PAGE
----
Figure 4
Glomerular neutrophil accumulation in B6 mice that received two doses of anti-MPO IgG on day 0 and day 3 followed by sacrifice on day 6. Mice that received anti-BSA IgG had only rare neutrophils in a few glomeruli (not shown). Immunoenzyme microscopy ...
Table 2
Pathologic Findings in Mice that Received Two Injections of Anti-MPO IgG or Anti-BSA IgG


In this mouse model of ANCA NCGN, neutrophils and macrophages are present at the sites of acute glomerular injury, and neutrophil depletion completely protects mice from induction of NCGN by anti-MPO IgG even in the presence of levels of circulating anti-MPO IgG that cause NCGN in 100% of mice with normal levels of neutrophils. These observations support the concept that neutrophils are the key effector cells in anti-MPO antibody-induced NCGN.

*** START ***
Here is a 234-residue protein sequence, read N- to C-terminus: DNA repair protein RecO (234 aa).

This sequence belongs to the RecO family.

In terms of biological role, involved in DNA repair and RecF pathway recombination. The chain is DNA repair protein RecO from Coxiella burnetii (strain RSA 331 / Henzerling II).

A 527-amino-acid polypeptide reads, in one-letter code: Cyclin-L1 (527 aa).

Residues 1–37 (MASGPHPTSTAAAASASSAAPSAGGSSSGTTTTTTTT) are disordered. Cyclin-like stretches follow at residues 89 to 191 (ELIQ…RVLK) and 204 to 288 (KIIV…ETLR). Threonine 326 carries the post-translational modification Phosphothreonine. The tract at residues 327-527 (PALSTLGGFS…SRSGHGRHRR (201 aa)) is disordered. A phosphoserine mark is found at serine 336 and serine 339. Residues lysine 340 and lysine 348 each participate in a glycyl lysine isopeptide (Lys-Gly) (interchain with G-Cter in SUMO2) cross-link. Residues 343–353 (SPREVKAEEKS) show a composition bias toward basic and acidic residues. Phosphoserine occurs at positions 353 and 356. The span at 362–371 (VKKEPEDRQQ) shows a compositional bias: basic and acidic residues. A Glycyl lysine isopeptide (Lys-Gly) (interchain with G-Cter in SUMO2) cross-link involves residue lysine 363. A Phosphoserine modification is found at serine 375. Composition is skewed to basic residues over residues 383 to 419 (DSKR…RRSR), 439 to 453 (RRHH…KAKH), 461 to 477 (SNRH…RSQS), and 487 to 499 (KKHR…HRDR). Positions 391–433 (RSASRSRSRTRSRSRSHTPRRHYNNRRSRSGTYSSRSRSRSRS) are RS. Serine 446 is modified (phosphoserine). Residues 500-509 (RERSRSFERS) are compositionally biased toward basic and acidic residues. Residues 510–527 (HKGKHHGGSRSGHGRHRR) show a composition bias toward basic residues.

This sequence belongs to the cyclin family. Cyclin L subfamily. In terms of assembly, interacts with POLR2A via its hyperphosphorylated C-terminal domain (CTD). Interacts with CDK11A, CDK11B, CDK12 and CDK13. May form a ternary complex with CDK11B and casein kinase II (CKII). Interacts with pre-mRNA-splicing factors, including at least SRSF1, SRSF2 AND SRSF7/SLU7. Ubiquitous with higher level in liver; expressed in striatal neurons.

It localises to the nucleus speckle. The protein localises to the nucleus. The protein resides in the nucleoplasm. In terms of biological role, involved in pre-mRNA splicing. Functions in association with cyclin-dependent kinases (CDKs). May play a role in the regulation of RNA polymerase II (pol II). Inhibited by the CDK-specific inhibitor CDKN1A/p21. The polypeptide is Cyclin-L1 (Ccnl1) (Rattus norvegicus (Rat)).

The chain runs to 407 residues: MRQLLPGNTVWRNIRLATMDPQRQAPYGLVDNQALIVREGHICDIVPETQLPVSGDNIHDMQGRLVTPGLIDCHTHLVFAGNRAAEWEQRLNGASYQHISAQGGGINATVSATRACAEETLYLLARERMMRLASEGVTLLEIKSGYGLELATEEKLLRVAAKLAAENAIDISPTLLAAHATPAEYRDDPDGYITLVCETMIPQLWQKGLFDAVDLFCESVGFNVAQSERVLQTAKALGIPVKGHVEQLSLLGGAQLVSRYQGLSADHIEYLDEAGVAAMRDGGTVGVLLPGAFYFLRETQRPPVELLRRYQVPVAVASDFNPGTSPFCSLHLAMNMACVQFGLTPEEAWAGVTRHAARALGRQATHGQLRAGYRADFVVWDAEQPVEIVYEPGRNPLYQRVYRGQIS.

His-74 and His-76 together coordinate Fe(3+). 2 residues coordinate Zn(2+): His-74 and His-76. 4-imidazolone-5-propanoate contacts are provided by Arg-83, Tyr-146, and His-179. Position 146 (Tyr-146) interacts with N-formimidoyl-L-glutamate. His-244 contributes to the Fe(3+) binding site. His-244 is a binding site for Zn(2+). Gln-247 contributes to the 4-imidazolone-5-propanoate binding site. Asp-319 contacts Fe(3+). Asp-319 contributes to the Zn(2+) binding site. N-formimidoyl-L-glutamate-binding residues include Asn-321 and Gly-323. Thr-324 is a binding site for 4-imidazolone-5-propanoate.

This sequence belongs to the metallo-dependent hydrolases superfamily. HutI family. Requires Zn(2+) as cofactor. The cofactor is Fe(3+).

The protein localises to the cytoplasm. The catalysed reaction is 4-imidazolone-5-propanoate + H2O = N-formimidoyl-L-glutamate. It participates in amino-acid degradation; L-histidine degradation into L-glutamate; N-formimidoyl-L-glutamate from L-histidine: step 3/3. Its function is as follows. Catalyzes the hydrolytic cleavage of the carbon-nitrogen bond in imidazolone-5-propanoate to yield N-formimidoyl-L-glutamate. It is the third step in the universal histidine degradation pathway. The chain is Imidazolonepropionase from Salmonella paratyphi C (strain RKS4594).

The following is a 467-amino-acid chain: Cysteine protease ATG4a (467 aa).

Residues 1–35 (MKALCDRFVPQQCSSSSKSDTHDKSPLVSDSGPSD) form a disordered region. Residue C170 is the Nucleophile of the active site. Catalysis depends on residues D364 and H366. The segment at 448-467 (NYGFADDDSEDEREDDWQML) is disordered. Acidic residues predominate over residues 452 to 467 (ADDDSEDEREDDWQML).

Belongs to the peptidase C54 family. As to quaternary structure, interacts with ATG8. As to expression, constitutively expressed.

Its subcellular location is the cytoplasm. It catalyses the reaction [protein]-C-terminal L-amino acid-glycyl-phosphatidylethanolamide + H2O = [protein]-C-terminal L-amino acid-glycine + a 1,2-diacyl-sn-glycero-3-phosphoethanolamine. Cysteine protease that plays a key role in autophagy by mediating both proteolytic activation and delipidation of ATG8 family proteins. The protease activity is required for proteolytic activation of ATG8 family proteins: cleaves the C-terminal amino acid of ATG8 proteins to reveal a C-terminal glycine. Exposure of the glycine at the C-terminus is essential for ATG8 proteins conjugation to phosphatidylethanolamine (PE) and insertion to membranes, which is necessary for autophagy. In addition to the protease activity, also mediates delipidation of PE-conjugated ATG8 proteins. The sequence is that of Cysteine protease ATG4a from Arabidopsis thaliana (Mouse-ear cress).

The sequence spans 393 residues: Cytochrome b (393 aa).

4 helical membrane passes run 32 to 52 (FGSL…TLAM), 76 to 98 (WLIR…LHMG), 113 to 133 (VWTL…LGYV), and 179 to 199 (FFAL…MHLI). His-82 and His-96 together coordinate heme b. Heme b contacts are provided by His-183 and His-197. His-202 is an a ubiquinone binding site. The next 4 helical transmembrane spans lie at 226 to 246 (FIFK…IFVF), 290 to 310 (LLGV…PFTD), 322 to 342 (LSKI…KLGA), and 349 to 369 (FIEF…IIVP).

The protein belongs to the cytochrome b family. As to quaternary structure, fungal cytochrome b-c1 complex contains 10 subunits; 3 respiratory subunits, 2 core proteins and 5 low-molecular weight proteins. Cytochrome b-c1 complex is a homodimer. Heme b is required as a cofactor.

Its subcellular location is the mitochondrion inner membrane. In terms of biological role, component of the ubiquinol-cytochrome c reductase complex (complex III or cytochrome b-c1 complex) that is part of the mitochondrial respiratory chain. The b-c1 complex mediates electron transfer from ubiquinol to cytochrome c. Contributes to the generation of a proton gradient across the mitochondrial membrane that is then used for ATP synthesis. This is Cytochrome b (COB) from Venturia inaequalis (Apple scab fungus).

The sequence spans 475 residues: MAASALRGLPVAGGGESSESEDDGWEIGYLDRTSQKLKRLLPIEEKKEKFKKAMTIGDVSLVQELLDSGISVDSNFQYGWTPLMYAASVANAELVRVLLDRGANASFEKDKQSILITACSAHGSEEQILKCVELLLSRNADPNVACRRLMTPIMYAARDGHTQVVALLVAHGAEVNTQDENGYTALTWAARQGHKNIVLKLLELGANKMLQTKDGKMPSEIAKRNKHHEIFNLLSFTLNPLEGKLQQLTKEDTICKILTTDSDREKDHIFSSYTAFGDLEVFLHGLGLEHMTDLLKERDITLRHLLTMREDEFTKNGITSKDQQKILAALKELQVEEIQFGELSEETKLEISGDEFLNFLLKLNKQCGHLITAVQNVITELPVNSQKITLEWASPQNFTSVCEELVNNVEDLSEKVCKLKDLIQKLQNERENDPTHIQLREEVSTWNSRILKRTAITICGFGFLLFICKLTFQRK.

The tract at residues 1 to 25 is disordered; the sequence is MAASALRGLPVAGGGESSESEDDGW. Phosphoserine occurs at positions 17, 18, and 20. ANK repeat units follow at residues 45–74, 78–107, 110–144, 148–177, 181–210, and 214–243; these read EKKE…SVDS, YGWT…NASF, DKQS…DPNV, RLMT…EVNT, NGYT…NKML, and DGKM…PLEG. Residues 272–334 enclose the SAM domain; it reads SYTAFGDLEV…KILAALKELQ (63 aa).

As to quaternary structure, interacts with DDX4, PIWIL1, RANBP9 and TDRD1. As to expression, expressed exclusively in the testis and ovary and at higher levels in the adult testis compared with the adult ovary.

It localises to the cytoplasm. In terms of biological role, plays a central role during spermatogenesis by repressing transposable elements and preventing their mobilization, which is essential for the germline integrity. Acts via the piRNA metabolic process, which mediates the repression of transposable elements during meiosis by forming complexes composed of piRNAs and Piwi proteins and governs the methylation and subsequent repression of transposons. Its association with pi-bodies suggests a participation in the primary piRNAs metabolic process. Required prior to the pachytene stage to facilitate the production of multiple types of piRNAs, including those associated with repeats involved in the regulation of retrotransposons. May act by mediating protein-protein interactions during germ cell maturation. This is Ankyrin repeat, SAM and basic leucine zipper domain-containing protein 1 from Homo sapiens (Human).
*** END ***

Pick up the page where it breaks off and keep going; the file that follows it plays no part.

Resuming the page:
Numerous in vitro studies have documented the ability of human ANCA IgG (ie, both anti-MPO and anti-PR3 IgG) to activate neutrophils with the resultant release of toxic oxygen metabolites, lytic and toxic proteases, nitric oxide, and inflammatory cytokines.15–19 This activation involves increased display of ANCA antigens at the surface of neutrophils facilitating both the attachment of the antigen-binding portion of the autoantibodies as well as the engagement of Fc receptors on the surface of neutrophils.20–22 Neutrophils that have been activated by ANCA IgG adhere to and kill endothelial cells in vivo23–25 and are induced to migrate through endothelial monolayers.26 If these events that have been observed repeatedly in vitro are reproduced in vivo by ANCA IgG-induced stimulation on neutrophils, this would provide a clear pathogenic mechanism for the mediation of acute inflammatory vascular injury, including glomerulonephritis and vasculitis, by activation of neutrophils by ANCA IgG.8